“Let us fix our eyes on Jesus…” (Hebrews 12:2, NIV)

I had worked out fiercely, preparing all summer long for this day. The day finally arrived and as we lined up on the starting line, Coach Deal blew his whistle and we were off and running.

It was the first day of fall football practice and the linemen had to report being able to run a mile in seven minutes or less. My goal was to do more than beat the clock, I wanted to trounce the other guys too. I aimed to win the race. I was in shape and ready, but so was Doug. Everyone figured it would either be Doug or me to cross the finish line first. When I walked by Coach he whispered in my ear, “My money’s on you, Baldwin.” No pressure.

As I had trained all summer, I planned to keep my pace the first three laps around the track, pick it up on the last lap, and kick into a sprint on the final third and fourth turns. I found my pace quickly, and as it turned out I was right behind Doug with the other guys a good bit farther behind me.

Doug led the first three laps when he began flailing his hands around his face like he was swatting bees. He lost speed like a car running out of gas. The gap between us closed, I waved “bye” and blew by him winning the race by a huge margin. It was a six minute mile! Doug finished fifth.

Doug had what it took to win the race. He was in great shape, and he was more muscular than most of his other teammates. His problem? Beads of perspiration dripped from his forehead into his eyes. Each of us had to cope with our own sweat in the sweltry, August heat. Doug, however, couldn’t handle it. He blamed losing the race on the little distractions that the rest of us also had to contend with. Sweat in August was just part of the deal, but he let it become a distraction that cost him the winner’s circle.

The writer of the book of Hebrews knew why those early Jewish Christians threatened to give up and quit their faith. They had become distracted by the arguments, opinions, threats and viewpoints of non-Christians, and were on the verge of returning to their old lifestyles. To this, the writer exhorted them to “fix their eyes on Jesus.”

The devil is a master at diverting our attention. He creates a problem by arranging it in the form of a distraction, and then fades into the background, unaware except to those who are spiritually discerning. It’s possible that distraction is one of his greatest spiritual weapons. Is it any wonder that Hebrews urges us to “fix our eyes.” Fix means to fasten, cement, or make firm. Fixing doesn’t happen by accident. It’s a purposeful act.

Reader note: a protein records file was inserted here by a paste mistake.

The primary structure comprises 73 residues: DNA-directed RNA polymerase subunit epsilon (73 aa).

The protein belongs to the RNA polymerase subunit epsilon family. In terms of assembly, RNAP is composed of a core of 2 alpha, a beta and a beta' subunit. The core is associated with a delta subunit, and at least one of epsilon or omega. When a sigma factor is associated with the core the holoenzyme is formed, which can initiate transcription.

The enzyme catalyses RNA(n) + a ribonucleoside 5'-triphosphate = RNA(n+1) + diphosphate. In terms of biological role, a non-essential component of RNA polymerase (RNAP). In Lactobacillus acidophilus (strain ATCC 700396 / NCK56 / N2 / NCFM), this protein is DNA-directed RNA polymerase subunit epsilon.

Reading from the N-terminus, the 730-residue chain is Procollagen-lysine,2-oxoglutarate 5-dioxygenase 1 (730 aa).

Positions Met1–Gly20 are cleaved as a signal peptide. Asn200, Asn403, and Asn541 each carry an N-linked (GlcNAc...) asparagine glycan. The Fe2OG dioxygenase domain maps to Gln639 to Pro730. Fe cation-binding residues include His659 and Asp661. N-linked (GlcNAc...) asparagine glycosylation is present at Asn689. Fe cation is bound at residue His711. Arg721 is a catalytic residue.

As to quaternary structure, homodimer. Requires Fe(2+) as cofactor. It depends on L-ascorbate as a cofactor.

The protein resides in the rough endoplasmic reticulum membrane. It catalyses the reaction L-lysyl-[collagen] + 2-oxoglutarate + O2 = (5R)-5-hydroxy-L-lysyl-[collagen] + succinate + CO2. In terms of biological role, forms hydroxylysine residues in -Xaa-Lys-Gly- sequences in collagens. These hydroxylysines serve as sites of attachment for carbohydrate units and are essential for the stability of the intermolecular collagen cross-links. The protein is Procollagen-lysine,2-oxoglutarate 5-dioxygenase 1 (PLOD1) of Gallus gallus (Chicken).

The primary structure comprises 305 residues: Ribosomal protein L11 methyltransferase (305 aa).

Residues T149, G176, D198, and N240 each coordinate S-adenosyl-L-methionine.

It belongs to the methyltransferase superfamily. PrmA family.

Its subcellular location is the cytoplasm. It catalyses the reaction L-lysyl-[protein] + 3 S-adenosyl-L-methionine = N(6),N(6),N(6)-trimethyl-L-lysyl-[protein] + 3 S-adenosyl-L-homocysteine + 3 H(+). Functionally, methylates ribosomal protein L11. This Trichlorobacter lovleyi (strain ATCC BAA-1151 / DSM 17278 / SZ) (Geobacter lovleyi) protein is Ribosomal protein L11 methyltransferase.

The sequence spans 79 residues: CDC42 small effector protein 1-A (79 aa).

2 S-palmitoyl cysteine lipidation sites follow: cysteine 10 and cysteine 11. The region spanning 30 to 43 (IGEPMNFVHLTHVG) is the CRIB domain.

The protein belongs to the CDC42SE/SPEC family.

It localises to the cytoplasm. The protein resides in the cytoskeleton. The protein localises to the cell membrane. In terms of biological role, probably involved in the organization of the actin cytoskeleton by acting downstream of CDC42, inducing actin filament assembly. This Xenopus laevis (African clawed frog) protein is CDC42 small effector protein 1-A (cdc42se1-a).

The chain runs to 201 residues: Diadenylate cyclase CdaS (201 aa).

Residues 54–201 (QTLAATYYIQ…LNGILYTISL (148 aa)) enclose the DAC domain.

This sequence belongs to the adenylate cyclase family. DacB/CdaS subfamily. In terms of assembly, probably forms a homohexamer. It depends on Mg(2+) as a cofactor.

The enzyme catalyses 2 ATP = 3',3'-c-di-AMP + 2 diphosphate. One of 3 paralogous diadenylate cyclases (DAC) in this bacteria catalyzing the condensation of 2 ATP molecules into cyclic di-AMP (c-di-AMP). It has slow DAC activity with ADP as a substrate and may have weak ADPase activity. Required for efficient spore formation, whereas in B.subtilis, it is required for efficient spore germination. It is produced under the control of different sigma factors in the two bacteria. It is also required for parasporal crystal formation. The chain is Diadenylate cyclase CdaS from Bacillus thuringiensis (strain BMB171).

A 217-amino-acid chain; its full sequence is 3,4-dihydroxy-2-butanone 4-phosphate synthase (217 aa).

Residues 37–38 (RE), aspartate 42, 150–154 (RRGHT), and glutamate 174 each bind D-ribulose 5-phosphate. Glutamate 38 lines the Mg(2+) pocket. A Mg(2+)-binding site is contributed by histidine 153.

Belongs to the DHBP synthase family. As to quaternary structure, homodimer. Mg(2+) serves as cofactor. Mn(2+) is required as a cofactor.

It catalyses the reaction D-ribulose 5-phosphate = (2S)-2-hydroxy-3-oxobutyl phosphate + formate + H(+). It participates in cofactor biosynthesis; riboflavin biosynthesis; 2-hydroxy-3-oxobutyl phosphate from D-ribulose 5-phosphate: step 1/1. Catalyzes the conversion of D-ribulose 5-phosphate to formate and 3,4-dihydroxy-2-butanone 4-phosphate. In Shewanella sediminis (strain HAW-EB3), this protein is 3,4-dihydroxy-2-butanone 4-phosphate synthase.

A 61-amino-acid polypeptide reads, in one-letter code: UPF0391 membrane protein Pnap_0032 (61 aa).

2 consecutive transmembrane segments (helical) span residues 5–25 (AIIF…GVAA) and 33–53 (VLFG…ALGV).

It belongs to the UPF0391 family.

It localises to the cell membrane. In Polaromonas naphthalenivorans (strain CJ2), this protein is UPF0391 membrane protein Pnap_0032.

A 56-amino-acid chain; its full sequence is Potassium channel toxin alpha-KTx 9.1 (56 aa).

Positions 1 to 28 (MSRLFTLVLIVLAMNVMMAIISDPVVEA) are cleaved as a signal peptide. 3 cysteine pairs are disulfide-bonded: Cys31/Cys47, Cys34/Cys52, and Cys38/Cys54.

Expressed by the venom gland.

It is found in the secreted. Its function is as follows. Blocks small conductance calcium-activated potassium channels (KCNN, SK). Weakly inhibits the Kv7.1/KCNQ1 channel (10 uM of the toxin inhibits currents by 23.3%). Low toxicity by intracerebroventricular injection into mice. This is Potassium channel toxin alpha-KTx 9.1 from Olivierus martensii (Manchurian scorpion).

Natural things–even good things–can take us down a path that causes us to lose focus. I’ve learned that being unfocused does not mean you’ve had a total blackout. You still see well enough to fake it for a time. Later, however, the lack of focus wears on you and you give up because it’s too taxing to maneuver through life, fulfill a goal, or live for God without seeing clearly.

Every morning I “fix my eyes on Jesus.” Most mornings, not much emotion is involved in the process, at least in the beginning. Sometimes exuberant feelings come as the Holy Spirit touches my heart. But I’ve lived long enough to know that if I don’t fix my eyes on the Lord early in the day I’m more susceptible to distractions as the day wears on. Further, once my eyes are fixed on His Word and His presence, the rest of my person follows suit.

When my attention becomes affixed to the Lord, my spirit more readily picks up on distractions that attempt to draw me away from Him and His purpose for me. When distractions come, and they will, I’m more apt to detect them because they do not fit with my earlier focus. Once you fix the eyes of your heart in the first part of your day, it’s easier for your spirit to discern things that come along that don’t harmonize with God’s best for you. “O God, my heart is fixed; I will sing and give praise, even with my glory” (Psalm 108:1, KJV).

Doug went on to have a great football season. He didn’t get kicked off the team because of being easily distracted on the opening day of practice. He did, however, lose the race he had prepared for all summer. A small distraction was all it took for my high school buddy to lose focus, then lose the race.

I suppose you can still be a Christian even if you have trouble keeping your focus on the Lord. But you will never be the conqueror, the overcoming winner you were meant to be. “I will meditate on your precepts and fix my eyes on your ways” (Psalm 119:15, ESV), declared the Psalmist. You can bet on it, the enemy of your soul will bring distractions, but distractions don’t have to throw you off track. If you start your day with a right focus, you will end your day in victory lane!

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